Video Copyright Infringement

amateur filmmaker shooting copyrighted video
copyrighted videos shared online for revenue
video copyright infringement committed

Whether you’re an amateur moviemaker, a professional creative shooting stock and editorial video clips, or a Youtube celeb, a lot of time and effort goes into producing high-quality videos. Equipment, time, money, and sheer luck are all needed to capture that perfect clip. So when someone commits video copyright infringement, they’ve stolen more than just your intellectual property.

Some people may not realize they’re infringing your work when they share it on social media or embed it on a website. Other times, unethical people will intentionally steal your work and call it their own. In either case, both can cause harm by damaging your business, your wallet, and your reputation. That’s why it’s so important to officially copyright your work and make sure your rights are enforced.

Understanding video copyright law

Once you shoot a video or any video footage, you are the original author of that work. Whether the work is published or not, you immediately own the copyright.

According to the U.S. Copyright Act at 17 U.S.C. 106, when a video is copyrighted, the videographer “owns” it and has exclusive rights to it. Those ownership rights include:

  • The ability to reproduce the video or footage.
  • The ability to create derivative works based on the video or footage.
  • The ability to publicly distribute copies of the video or footage via sale, transfer of ownership, or even by rental, lease, or lending.
  • The ability to publicly display their video or footage.

The main exception is if the work was created “for hire.” If the video was shot as a by-product of freelance contract work or employment, then the resulting work is the property of the hiring party. But if you are the legitimate owner, it’s best to register your IP with the U.S. Copyright Office as soon as possible.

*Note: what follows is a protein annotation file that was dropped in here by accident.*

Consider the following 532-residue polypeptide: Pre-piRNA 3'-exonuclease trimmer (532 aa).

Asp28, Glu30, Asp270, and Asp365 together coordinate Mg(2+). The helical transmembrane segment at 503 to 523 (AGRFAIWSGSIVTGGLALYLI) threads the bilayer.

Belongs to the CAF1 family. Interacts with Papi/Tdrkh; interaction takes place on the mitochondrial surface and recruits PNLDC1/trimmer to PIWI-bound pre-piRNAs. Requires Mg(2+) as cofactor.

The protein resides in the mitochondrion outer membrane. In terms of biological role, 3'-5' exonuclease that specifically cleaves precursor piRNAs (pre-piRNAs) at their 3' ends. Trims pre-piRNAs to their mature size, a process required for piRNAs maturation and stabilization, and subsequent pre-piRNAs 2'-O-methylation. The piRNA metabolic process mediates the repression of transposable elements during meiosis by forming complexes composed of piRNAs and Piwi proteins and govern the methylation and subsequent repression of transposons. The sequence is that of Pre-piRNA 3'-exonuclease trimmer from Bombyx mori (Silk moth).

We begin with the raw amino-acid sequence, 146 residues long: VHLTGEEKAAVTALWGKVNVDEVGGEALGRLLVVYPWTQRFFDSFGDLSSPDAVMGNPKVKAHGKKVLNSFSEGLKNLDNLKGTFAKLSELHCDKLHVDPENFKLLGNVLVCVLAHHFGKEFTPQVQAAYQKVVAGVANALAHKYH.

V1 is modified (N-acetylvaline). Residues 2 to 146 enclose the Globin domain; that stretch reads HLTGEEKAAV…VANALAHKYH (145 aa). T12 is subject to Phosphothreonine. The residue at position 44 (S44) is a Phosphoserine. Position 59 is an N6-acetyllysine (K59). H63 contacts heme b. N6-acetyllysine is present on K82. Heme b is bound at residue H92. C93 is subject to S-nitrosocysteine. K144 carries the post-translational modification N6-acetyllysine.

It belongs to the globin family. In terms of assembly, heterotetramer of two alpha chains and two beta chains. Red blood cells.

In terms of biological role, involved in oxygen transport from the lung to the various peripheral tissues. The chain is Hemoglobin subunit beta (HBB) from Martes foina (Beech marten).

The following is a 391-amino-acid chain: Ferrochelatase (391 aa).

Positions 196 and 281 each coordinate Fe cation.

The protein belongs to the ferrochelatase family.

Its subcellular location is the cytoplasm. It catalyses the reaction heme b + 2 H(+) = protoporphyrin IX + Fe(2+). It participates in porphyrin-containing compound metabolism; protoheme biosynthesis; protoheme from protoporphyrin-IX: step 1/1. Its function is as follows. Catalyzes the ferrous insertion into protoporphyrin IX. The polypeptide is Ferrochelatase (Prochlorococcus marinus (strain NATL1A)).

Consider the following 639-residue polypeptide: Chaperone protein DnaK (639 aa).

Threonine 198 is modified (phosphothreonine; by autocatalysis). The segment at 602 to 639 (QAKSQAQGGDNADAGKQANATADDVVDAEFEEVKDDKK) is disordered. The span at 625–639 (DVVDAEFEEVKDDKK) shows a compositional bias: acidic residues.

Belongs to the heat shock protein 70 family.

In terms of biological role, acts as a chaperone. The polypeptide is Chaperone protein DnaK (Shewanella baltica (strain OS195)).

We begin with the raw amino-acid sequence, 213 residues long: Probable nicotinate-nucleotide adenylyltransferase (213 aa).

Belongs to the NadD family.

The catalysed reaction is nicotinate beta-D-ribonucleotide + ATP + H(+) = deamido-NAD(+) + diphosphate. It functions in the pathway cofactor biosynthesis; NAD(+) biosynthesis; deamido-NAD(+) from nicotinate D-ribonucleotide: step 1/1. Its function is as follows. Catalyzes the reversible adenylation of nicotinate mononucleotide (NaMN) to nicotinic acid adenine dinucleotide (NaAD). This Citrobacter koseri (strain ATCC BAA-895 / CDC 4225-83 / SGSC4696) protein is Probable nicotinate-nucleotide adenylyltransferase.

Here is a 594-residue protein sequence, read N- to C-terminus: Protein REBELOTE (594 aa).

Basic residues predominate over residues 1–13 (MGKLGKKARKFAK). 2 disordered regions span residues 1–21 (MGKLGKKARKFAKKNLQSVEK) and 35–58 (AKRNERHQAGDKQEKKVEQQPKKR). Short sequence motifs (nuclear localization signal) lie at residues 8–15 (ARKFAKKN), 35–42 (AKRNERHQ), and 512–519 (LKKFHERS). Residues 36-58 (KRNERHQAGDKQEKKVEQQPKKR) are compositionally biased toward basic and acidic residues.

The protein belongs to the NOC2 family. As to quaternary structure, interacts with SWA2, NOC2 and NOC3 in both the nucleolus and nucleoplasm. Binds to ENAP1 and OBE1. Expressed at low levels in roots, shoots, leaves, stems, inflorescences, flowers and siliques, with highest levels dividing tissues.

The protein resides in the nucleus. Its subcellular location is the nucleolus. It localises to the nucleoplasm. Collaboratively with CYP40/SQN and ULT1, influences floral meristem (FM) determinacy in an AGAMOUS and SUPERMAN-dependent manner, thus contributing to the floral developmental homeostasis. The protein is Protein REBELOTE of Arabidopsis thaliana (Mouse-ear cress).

copyright infringement protection with CopyCat Legal
CopyCat Legal finds copyright infringers

What if my footage were stolen before registering my copyright?

That’s ok! You still have options! If your video or video footage wasn’t registered with the U.S. Copyright Office before it was stolen it just means that you can only recover “actual damages” as opposed to “statutory damages.”

Actual damages are most often calculated using a producer’s normal license fees and/or standard licensing fees. Any profits gained from the infringement may be added to the actual damages as well. However, those numbers can be difficult to quantify, so it’s always best to copyright your work as soon as possible so you can pursue statutory damages instead.

Statutory Damages vs. Actual Damages

If a company uses your footage to create and sell merchandise for profit, then actual damages are quite simple to calculate. But oftentimes the actual damages are more complicated and harder to determine.

However, if your work was copyrighted before it was stolen, you can pursue the predefined range of financial damages under law 17 U.S. Code § 504(c). These are statutory damages and can be much simpler to pursue.

Amounts for statutory damages can range from $750 to $30,000. The final amount will be determined at court, but if the court deems it necessary, they can increase that number all the way up to $150,000. You can see why it really pays to protect your work BEFORE it gets stolen!

Video Copyright Infringement Damages

Learn more about our practice areas:​

Photography Infringement

Design Infringement

Illustration Infringement

Video Footage Infringement

Film Infringement

Copywriting Infringement

Logo Infringement

Get a free and confidential case evaluation today.

If you’ve had enough thieves stealing your hard work and profits, contact us now.